# How to start simulating physical problems?

I'm quite new to Mathematica, I have version 9. I need to use it to simulate some physical problems. I know the equations (like Maxwell's equations and Newton's laws and so on), but I have no real idea on how to get some nice visual simulating output.

If I have two stars rotating around each other, what is the best way in Mathematica to simulate and display the gravitational vector field of this problem (dynmically depending on the location of the stars)?

Or if I have some charges (not just points, but spheres, for example, ideally with some properties like polarity and permitivity) in an external electric field, how can I calculate and visualise the resulting field and the infleunce of movements and positions of the charges?

Where do I have to start here? Just by hacking the genereral equations that I have on paper into Mathematica I won't get some dynamic output.

I know the basics about Manipulate and on how to enter equations and on how to do some basic calculations (like DSolve). But I have no idea on how to get these things dynamical and visual so that I can just "move around" my stars and charges and see the resulting fields visually and in numbers.

• Have a look here for some nice posts. Commented Jan 23, 2013 at 13:59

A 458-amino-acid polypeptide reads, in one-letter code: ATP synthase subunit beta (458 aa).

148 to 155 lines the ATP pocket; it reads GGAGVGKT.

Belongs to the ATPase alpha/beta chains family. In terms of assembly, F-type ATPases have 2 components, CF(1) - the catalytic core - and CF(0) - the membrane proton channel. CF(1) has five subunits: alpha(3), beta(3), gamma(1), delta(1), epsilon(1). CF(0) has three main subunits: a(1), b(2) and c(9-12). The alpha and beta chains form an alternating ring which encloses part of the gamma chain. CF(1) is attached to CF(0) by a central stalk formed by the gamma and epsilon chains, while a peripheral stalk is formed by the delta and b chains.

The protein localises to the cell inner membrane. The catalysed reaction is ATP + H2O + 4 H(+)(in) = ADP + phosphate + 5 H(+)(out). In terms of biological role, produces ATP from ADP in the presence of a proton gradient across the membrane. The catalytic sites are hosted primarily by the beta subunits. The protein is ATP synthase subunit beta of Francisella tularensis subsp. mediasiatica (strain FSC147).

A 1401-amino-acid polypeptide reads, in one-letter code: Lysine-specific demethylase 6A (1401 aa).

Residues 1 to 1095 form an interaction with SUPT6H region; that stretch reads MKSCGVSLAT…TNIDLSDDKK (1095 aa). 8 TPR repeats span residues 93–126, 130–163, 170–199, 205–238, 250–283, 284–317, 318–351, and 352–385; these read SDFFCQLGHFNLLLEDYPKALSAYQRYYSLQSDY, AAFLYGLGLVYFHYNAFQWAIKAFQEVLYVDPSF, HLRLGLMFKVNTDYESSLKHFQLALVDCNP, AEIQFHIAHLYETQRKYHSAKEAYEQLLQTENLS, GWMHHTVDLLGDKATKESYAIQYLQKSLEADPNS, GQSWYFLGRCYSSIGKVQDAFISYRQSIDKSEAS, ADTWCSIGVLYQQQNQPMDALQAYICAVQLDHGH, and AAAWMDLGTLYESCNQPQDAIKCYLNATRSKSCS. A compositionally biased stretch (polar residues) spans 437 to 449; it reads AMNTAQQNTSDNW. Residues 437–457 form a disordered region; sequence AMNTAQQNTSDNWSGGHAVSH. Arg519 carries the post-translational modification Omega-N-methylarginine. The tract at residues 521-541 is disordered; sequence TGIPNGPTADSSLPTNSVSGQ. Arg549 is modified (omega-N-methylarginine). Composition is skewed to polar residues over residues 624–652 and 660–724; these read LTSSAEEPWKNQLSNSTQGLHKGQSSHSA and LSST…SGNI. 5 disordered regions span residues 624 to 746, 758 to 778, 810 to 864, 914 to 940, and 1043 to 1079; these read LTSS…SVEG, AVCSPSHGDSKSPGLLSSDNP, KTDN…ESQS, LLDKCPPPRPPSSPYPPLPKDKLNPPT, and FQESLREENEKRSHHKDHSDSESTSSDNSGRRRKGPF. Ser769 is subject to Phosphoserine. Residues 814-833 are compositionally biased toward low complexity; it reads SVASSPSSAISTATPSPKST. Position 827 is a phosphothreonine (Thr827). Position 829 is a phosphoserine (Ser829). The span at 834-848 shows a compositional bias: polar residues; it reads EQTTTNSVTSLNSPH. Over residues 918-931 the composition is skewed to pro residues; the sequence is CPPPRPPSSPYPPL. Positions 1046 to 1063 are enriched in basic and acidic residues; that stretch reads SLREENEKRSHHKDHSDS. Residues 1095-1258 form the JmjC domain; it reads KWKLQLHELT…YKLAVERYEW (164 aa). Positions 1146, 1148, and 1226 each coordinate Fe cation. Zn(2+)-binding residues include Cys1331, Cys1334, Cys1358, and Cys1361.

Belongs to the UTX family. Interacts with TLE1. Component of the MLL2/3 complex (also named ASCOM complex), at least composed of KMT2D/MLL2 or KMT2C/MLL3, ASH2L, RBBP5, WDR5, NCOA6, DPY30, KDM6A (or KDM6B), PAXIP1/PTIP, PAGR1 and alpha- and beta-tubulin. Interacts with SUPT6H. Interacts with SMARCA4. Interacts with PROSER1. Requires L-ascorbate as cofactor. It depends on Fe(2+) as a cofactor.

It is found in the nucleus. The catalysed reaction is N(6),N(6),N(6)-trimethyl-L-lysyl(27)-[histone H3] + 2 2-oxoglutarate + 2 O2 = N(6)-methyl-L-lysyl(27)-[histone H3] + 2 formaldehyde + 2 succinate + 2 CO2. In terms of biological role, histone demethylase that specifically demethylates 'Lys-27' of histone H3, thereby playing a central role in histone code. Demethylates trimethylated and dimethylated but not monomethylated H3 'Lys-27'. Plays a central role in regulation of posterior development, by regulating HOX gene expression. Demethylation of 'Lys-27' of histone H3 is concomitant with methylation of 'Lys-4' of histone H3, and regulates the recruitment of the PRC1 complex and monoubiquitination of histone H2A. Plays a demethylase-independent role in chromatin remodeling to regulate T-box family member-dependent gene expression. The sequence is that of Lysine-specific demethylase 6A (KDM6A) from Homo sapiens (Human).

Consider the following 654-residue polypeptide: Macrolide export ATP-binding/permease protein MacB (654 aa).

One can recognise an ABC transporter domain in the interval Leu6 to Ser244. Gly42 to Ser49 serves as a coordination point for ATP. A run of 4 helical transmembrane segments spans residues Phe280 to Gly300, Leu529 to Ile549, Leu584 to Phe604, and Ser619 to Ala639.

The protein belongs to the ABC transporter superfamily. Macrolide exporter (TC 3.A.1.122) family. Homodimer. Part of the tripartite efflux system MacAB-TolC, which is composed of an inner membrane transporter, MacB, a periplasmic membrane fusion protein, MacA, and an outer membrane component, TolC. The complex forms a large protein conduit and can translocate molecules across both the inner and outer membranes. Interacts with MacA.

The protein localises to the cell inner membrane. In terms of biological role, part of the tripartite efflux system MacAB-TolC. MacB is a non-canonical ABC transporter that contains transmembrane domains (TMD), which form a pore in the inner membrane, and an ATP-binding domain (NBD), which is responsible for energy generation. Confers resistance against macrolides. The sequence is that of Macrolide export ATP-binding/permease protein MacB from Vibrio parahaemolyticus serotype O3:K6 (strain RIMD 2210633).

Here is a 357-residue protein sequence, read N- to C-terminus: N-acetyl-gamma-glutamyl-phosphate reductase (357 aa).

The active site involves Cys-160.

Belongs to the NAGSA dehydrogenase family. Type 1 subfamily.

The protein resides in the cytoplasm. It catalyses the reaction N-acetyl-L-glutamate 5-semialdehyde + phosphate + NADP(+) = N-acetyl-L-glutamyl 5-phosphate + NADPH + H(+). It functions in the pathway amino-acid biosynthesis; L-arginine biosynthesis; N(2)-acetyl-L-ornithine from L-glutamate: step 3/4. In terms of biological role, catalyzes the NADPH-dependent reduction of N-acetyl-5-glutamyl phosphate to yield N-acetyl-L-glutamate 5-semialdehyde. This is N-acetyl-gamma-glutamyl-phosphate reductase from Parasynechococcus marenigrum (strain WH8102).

• I suggest starting by just coding a static visual on whatever you want to do, and then start from there. For instance, you could use VectorPlot to make a static plot of the gravitational field of the two starts you mention. Then upload your code along with a specific question of how to do one thing with it (for instance how to make the stars rotate or similar). Commented Jan 23, 2013 at 14:13
• I implemented a few ideas along these lines in my post at mathematica.stackexchange.com/questions/1900 (the confetti simulation). Although that doesn't fully answer this question, it might give you some ideas about directions to go in. Commented Jan 23, 2013 at 15:33
• This is a very general question. Trying to answer, I realized that there are many answers here that should have the physics tag but don't. But I can't give a meaningful answer until you get more specific and show some code you've tried.
– Jens
Commented Jan 23, 2013 at 17:16
• What about this code from the "Neat examples" section from the Manipulate doc page? Manipulate[ ContourPlot[ q1/Norm[{x, y} - p[[1]]] + q2/Norm[{x, y} - p[[2]]], {x, -2, 2}, {y, -2, 2}, Contours -> 10], {{q1, -1}, -3, 3}, {{q2, 1}, -3, 3}, {{p, {{-1, 0}, {1, 0}}}, {-1, -1}, {1, 1}, Locator}, Deployed -> True] Commented Jan 23, 2013 at 20:14